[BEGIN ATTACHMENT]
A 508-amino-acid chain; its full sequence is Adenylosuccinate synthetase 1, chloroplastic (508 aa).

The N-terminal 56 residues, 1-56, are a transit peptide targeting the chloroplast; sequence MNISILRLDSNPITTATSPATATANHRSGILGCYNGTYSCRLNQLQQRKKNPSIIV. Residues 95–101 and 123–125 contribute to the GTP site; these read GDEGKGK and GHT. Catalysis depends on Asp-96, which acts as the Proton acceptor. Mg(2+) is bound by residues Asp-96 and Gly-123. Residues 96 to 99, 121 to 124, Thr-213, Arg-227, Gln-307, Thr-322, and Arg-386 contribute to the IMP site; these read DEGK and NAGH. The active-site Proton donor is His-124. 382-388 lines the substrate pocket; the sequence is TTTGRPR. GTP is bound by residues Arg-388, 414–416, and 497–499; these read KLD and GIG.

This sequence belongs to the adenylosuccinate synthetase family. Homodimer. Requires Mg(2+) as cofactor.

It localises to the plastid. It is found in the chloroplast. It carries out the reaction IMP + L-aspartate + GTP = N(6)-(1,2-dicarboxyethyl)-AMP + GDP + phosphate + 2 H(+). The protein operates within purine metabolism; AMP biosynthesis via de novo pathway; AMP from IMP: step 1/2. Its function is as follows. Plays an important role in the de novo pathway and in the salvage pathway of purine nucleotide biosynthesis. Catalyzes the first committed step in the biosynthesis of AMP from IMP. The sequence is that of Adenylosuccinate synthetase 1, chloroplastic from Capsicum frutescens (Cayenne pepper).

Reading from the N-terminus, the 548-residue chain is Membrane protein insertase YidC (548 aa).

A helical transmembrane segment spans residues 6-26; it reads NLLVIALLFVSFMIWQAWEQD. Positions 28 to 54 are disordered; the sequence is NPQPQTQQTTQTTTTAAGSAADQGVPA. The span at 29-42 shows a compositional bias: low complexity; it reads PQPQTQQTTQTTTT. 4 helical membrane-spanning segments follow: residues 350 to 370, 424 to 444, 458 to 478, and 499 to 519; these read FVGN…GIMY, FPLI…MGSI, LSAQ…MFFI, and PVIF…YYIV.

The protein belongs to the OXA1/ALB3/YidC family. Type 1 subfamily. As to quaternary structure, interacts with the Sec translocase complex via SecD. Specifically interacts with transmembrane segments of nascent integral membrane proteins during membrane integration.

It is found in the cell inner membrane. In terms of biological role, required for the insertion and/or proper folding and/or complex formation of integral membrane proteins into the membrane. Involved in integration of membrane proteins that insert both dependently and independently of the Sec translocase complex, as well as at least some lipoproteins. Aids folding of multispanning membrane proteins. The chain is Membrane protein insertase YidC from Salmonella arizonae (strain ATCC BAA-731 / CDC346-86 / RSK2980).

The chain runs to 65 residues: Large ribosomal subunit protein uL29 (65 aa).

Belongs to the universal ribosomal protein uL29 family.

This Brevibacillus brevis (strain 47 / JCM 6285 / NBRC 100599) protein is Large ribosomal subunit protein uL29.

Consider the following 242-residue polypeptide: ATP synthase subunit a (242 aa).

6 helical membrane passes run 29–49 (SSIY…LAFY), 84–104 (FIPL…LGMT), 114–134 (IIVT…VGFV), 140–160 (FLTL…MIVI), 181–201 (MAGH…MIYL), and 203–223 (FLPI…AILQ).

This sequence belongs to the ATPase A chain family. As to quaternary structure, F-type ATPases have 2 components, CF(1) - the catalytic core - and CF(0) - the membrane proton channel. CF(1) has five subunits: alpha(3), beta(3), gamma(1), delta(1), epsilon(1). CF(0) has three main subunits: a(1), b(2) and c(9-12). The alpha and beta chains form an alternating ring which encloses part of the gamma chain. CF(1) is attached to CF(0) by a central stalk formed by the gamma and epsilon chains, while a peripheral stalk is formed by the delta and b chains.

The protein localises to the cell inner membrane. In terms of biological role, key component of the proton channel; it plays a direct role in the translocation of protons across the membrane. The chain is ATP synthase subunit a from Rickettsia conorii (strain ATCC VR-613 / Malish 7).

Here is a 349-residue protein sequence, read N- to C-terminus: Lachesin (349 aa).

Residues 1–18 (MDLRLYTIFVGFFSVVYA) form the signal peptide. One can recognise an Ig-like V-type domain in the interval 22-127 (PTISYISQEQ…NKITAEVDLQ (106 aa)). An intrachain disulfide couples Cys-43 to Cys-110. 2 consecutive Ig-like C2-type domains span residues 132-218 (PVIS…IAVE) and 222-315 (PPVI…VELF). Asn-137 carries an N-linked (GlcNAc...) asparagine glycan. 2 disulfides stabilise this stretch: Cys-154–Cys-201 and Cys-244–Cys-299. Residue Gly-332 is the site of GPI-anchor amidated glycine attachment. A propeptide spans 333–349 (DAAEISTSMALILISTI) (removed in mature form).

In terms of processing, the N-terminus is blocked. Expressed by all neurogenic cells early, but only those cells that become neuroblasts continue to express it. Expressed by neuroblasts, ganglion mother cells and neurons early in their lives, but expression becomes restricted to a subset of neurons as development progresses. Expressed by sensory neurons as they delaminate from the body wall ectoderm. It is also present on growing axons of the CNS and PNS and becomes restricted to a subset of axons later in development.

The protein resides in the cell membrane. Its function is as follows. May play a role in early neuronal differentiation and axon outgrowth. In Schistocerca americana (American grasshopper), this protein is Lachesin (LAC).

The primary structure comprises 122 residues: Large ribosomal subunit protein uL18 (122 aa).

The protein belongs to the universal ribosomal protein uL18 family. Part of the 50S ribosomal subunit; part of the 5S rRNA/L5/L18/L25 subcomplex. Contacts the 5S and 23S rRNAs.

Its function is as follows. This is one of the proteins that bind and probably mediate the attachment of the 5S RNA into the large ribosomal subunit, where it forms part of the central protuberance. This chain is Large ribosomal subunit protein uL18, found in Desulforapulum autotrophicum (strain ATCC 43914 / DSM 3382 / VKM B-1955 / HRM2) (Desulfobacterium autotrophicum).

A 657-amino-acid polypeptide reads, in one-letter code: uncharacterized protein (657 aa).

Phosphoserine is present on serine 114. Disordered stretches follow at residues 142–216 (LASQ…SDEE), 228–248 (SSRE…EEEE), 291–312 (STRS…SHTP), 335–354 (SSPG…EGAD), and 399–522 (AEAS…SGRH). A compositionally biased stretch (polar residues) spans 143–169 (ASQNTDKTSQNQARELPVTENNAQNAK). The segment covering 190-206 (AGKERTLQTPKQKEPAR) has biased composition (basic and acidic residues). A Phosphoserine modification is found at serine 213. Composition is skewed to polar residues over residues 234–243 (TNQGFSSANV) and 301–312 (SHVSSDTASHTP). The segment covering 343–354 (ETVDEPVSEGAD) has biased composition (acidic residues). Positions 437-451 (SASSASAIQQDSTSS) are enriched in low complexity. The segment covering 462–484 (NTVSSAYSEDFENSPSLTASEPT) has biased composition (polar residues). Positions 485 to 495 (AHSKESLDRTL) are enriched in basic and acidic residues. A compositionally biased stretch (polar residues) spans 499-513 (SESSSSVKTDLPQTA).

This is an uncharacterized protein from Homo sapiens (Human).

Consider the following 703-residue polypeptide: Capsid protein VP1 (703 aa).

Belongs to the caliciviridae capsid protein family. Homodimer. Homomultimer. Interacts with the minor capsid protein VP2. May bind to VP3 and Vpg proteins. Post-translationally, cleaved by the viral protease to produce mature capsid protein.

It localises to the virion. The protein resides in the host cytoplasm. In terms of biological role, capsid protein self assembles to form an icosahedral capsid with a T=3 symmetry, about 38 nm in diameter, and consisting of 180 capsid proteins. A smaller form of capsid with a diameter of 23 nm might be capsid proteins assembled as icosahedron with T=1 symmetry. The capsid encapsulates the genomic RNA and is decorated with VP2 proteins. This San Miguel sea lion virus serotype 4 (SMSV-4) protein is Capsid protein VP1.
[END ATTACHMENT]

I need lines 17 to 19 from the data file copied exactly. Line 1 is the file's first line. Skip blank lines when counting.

Residues 1–18 (MDLRLYTIFVGFFSVVYA) form the signal peptide. One can recognise an Ig-like V-type domain in the interval 22-127 (PTISYISQEQ…NKITAEVDLQ (106 aa)). An intrachain disulfide couples Cys-43 to Cys-110. 2 consecutive Ig-like C2-type domains span residues 132-218 (PVIS…IAVE) and 222-315 (PPVI…VELF). Asn-137 carries an N-linked (GlcNAc...) asparagine glycan. 2 disulfides stabilise this stretch: Cys-154–Cys-201 and Cys-244–Cys-299. Residue Gly-332 is the site of GPI-anchor amidated glycine attachment. A propeptide spans 333–349 (DAAEISTSMALILISTI) (removed in mature form).

In terms of processing, the N-terminus is blocked. Expressed by all neurogenic cells early, but only those cells that become neuroblasts continue to express it. Expressed by neuroblasts, ganglion mother cells and neurons early in their lives, but expression becomes restricted to a subset of neurons as development progresses. Expressed by sensory neurons as they delaminate from the body wall ectoderm. It is also present on growing axons of the CNS and PNS and becomes restricted to a subset of axons later in development.

The protein resides in the cell membrane. Its function is as follows. May play a role in early neuronal differentiation and axon outgrowth. In Schistocerca americana (American grasshopper), this protein is Lachesin (LAC).